Mortgage Rates Surge Into 7-Year Highs

Mortgage rates skyrocketed today, in relative terms. It was the single worst day in nearly 2 years, and among only a few days where effective rates moved more than 0.10%. Typically, mortgage rates are offered in 0.125% increments. We're able to track "effective rates" by examining the upfront costs associated with any given rate. For instance, a quoted rate might not change from day to day despite major changes in upfront costs/credits. At a certain point, the upfront cost change is big enough that it makes more sense to jump up by the aforementioned 0.125% increment.
In other words, if you have a loan in process, an effective rate increase of 0.10% means there's a very good chance that you're looking at a 0.125% increase in rate today. And if you're not, you'd instead be seeing this move in the form of higher upfront costs or lower lender credit. Either way, it was a big, bad move.
So why did rates spike so much? The simple answer is that this morning's economic data drove home some of the harsh realities that have been plaguing rates in general for the past few years--and especially over the past 2 months. Simply put, when the economy is firing on all cylinders and when traders have reason to defend against the possibility of even faster growth and inflation (something today's data may well suggest), rates are forced to move higher.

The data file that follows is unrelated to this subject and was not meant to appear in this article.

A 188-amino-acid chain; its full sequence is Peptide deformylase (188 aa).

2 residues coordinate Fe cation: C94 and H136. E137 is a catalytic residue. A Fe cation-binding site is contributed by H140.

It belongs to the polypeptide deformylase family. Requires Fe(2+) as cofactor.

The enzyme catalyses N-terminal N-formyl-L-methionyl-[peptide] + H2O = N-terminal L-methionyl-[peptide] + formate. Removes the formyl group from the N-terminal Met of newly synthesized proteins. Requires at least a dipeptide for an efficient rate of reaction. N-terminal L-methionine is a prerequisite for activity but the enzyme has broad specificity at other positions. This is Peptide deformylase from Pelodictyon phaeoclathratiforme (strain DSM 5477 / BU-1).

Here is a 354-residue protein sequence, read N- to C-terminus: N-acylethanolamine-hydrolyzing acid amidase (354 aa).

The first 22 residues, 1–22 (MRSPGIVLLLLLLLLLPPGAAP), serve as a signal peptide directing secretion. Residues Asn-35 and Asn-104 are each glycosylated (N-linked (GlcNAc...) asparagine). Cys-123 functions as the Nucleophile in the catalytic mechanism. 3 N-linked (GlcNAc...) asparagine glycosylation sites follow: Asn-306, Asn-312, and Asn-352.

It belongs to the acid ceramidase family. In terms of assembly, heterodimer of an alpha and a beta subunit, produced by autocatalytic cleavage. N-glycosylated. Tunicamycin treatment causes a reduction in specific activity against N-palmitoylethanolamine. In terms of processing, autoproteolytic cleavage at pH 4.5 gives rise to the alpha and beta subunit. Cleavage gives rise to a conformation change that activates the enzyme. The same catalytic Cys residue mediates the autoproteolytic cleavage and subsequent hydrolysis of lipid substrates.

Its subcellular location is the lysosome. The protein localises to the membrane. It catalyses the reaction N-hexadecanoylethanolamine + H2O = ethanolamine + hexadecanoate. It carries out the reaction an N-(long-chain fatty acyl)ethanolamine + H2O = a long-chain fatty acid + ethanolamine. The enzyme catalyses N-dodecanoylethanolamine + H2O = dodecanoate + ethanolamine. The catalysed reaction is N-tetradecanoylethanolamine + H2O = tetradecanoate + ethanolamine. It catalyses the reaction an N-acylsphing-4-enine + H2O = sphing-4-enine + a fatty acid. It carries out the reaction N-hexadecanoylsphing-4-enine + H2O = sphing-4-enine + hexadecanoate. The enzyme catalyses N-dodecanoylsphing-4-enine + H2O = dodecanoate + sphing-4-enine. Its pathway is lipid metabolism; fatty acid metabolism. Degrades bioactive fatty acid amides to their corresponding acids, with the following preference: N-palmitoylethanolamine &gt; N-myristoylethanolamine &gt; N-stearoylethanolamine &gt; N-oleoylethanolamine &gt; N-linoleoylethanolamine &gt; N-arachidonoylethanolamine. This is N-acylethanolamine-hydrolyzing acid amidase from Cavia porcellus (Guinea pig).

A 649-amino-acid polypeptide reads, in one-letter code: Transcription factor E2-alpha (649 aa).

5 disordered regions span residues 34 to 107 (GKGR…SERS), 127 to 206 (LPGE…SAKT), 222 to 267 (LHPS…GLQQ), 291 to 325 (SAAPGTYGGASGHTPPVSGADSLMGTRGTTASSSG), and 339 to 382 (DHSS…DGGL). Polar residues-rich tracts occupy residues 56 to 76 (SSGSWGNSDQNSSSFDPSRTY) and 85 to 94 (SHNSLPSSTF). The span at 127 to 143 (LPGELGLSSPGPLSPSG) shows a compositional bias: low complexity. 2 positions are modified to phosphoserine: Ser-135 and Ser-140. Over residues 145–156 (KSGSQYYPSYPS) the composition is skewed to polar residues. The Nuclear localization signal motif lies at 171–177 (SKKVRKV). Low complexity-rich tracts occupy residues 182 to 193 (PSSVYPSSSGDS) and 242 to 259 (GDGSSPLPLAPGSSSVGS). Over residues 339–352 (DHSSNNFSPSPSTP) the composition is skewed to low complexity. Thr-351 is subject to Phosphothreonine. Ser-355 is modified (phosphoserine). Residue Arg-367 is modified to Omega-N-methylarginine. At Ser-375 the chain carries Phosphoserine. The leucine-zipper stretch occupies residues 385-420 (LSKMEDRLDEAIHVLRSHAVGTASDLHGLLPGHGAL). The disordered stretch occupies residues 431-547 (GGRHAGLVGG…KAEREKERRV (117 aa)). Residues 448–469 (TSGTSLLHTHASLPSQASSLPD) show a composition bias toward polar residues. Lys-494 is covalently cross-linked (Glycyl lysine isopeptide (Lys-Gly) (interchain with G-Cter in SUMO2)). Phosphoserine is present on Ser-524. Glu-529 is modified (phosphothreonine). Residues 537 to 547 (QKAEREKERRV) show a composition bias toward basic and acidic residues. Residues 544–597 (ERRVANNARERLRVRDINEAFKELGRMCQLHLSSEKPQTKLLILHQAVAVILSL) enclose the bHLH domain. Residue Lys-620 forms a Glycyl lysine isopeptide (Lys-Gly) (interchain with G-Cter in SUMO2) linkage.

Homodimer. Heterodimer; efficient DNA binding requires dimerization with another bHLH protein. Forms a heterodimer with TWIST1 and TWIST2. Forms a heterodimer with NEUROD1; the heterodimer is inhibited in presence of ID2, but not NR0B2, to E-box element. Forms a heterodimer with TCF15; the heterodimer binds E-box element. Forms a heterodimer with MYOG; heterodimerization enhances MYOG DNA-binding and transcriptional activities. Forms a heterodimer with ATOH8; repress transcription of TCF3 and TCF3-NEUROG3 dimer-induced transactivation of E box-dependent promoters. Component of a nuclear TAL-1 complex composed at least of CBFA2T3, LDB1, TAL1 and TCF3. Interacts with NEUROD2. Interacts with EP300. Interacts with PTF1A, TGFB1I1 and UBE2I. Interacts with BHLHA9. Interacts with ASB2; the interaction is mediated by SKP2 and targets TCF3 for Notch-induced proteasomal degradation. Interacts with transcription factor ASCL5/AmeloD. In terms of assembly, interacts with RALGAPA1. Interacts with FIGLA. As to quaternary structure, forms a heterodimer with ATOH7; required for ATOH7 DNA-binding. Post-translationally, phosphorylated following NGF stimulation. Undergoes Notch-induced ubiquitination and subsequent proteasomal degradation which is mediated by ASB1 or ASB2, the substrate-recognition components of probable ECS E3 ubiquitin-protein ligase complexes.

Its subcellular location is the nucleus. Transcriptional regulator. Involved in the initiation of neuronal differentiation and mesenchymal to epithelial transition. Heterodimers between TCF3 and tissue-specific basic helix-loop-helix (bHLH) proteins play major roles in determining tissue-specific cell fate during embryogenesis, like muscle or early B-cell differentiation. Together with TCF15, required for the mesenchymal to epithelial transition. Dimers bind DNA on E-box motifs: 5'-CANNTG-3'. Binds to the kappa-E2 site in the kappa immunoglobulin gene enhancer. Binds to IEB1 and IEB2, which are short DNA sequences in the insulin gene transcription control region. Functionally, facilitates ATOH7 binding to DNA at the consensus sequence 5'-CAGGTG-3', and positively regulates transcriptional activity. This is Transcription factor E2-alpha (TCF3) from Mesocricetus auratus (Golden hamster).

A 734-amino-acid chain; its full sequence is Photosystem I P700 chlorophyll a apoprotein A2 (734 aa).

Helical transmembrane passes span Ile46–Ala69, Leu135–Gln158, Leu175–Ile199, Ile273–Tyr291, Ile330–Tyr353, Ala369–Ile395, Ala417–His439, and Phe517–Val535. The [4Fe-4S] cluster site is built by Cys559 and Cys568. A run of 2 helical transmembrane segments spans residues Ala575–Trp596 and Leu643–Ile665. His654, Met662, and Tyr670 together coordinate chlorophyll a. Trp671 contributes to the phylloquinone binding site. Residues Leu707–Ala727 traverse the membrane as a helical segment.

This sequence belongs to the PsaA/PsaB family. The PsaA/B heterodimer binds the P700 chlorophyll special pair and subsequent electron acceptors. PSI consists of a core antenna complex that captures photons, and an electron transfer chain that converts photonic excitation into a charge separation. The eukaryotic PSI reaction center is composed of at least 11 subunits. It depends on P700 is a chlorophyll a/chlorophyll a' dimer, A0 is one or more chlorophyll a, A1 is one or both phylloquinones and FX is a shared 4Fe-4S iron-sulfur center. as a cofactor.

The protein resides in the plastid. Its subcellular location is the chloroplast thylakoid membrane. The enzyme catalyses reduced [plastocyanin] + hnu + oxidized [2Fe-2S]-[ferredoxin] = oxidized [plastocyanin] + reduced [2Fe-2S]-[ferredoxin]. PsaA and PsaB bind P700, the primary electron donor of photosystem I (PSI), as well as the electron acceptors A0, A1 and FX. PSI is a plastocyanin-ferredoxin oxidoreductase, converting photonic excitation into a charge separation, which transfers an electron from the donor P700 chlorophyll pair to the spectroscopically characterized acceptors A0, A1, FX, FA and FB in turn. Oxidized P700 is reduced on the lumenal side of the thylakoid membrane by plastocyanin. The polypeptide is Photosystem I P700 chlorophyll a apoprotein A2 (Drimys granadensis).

The complicated part of the answer has to do with the extra momentum that can creep into underlying market movements on days like today. Traders are definitely positioning for more unfriendly rate news in upcoming reports. Any reprieve should not be taken for granted. Rates could go even higher if data strikes a similar cord to today's.
Ongoing Lock/Float Considerations
  • Rates continue coping with several big-picture headwinds, including: the Fed's rate hike outlook (and general policy tightening), the increased amount of treasury issuance to pay for the tax bill (higher bond issuance = higher rates), and the possibility that fiscal stimulus results in higher growth/inflation (which certainly seems to be the case so far in 2018).
  • While rates were able to recover and stay sideways in the summer months, September and October have seen a surge up to the highest levels in more than 7 years.
  • Upward pressure can continue as long as economic growth and inflation continue running near long-term highs. Stay defensive (i.e. generally more lock-biased). It will take a big change in economic fundamentals or geopolitical risk for the big picture to change. Such things tend to not happen as quickly as we'd like.

Mortgage News Daily

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